Running back Montario Hardesty’s 20-yard touchdown run in overtime gave Tennessee a 30-24 win over the Kentucky Wildcats Saturday night in Commonwealth Stadium.
It was the longest run of the night for the senior tailback, and UT head coach Lane Kiffin thought it was a fitting finish to Hardesy’s final regular season game.
“I was excited (about) the way that we finished and loved the style that the tailback finished in,” Kiffin said.
It was the 25th consecutive victory for the Vols over the Wildcats, the nation’s longest winning streak between two teams who meet annually.
Hardesty finished with 179 yards and three touchdowns on 39 carries, all career-highs. Kiffin was not worried about the amount of carries the team captain was receiving.
“(It was) his last regular season game,” Kiffin said. “There was no way to say that if he got to a certain amount of carries that they were going to take him out.”
Kiffin said the only series Hardesty missed during the game was in the second quarter when he got poked in the eye and had to go to the sidelines to put his contact back in.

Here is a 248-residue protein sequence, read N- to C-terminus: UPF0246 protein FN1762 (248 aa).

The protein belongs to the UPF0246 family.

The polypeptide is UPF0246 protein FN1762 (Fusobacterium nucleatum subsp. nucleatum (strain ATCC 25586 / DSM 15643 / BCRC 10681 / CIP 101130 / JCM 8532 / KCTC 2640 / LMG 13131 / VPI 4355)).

Hardesty has made the most of his final season on Rocky Top. He arrived at UT as a highly-talented back from New Bern, N.C., and was a star in fall camp as a freshman before a torn ACL against Ole Miss ended his 2005 season early. Injuries have plagued Hardesty ever since.
After spending the past three seasons playing behind Arian Foster, Hardesty’s career numbers entering this season were 1,046 rushing yards and 13 touchdowns on just 278 carries.
The new coaching staff gave Hardesty the opportunity to become the Vols’ featured back even after the top-ranked freshman running back in the country, Bryce Brown, committed to UT and was cleared to play in early August.
Kiffin commented in October that he wanted 85 football players like Hardesty to build his program around because of his personality and the way he plays.
Hardesty has rushed for 1,306 yards and 12 touchdowns in twelve games this year, averaging 108.8 yards a game, ranking him third in the SEC. Hardesty credits his determination and perseverance over the past five seasons for his success.
“I’ve worked hard going into this year,” Hardesty said. “It’s good to see that the hard work is paying off on the field.”
Hardesty believes this coaching staff’s zone blocking scheme has been a better fit for him than the previous offenses he had at UT, as he sees himself as a “one cut and go” running back.
Hardesty will enter the team’s bowl game needing only 158 yards to become the school’s single-season rushing yards leader, currently held by Travis Stephens, who gained 1,464 yards on the ground during the 2001 season.